Suomi NPP VIIRS false-color RGB, Visible (0.64 um), Shortwave Infrared (3.74 um), and Infrared Window (11.45 um) images at 2018 UTC [click to enlarge]

Suomi NPP VIIRS false-color RGB, Visible (0.64 µm), Shortwave Infrared (3.74 µm), and Infrared Window (11.45 µm) images at 2018 UTC [click to enlarge]

A closer look using Suomi NPP VIIRS true-color RGB and Shortwave Infrared (3.74 µm) images from the SSEC RealEarth site (below) showed the initial pyroCb cloud as it had drifted just east of Fort McMurray, with the early stages of a second pyroCb cloud just south of the city.

Suomi NPP VIIRS true-color RGB and Shortwave Infrared (3.74 um) images [click to enlarge]


Suomi NPP VIIRS true-color RGB and Shortwave Infrared (3.74 µm) images [click to enlarge]

A nighttime comparison of Suomi NPP VIIRS Day/Night Band (0.7 µm) and Shortwave Infrared (3.74 µm) images at 1015 UTC or 3:15 am local time (below; courtesy of William Straka, SSEC) showed the bright glow of the large Fort McMurray wildfire, as well as the lights associated with the nearby oil shale mining activity.

Suomi NPP VIIRS Day/Night Band (0.7 um) and Shortwave Infrared (3.74 um) images at 1014 UTC [click to enlarge]

Suomi NPP VIIRS Day/Night Band (0.7 µm) and Shortwave Infrared (3.74 µm) images at 1014 UTC [click to enlarge]

A sequence of Suomi NPP VIIRS Shortwave Infrared (3.74 µm) images covering the 02 April – 04 April period (below) showed the diurnal changes as well as the overall growth of the fire hot spot (darker black pixels).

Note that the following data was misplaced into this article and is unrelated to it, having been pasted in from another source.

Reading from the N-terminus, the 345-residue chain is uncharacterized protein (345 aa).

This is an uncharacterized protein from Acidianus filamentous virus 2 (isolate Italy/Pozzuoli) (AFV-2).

Suomi NPP VIIRS Shortwave Infrared (3.74 µm) images [click to enlarge]

Suomi NPP VIIRS Shortwave Infrared (3.74 µm) images [click to enlarge]

===== 05 May Update =====

The GOES-14 satellite was operating in Super Rapid Scan Operations for GOES-R (SRSOR) mode, providing images at 1-minute intervals — and the scan sector was positioned to monitor the Fort McMurray wildfire on 05 May. GOES-14 Visible (0.63 µm) and Shortwave Infrared (3.9 µm) images (below; also available as a large 133 Mbyte animated GIF) showed the growth of the smoke plume and fire hot spot signature (black to yellow to red pixels).

GOES-14 0.63 µm Visible (top) and 3.9 µm Shortwave Infrared (bottom) images [click to play MP4 animation]

GOES-14 0.63 µm Visible (top) and 3.9 µm Shortwave Infrared (bottom) images [click to play MP4 animation]


A 30-meter resolution Landsat-8 false-color Red/Green/Blue (RGB) image (below) showed the size of part of the fire burn scar (darker brown) as well as the active fires (bright pink) along the perimeter of the burn scar.

Landsat-8 false-color image [click to enlarge]

Landsat-8 false-color image [click to enlarge]

===== 06 May Update =====

The Fort McMurray fire continued to produce a great deal of smoke on 06 May, and the coverage and intensity of fire hot spots increased during the afternoon hours as seen on 1-minute GOES-14 Visible (0.63 µm) and Shortwave Infrared (3.9 µm) images (below; also available as a large 180 Mbyte animated GIF).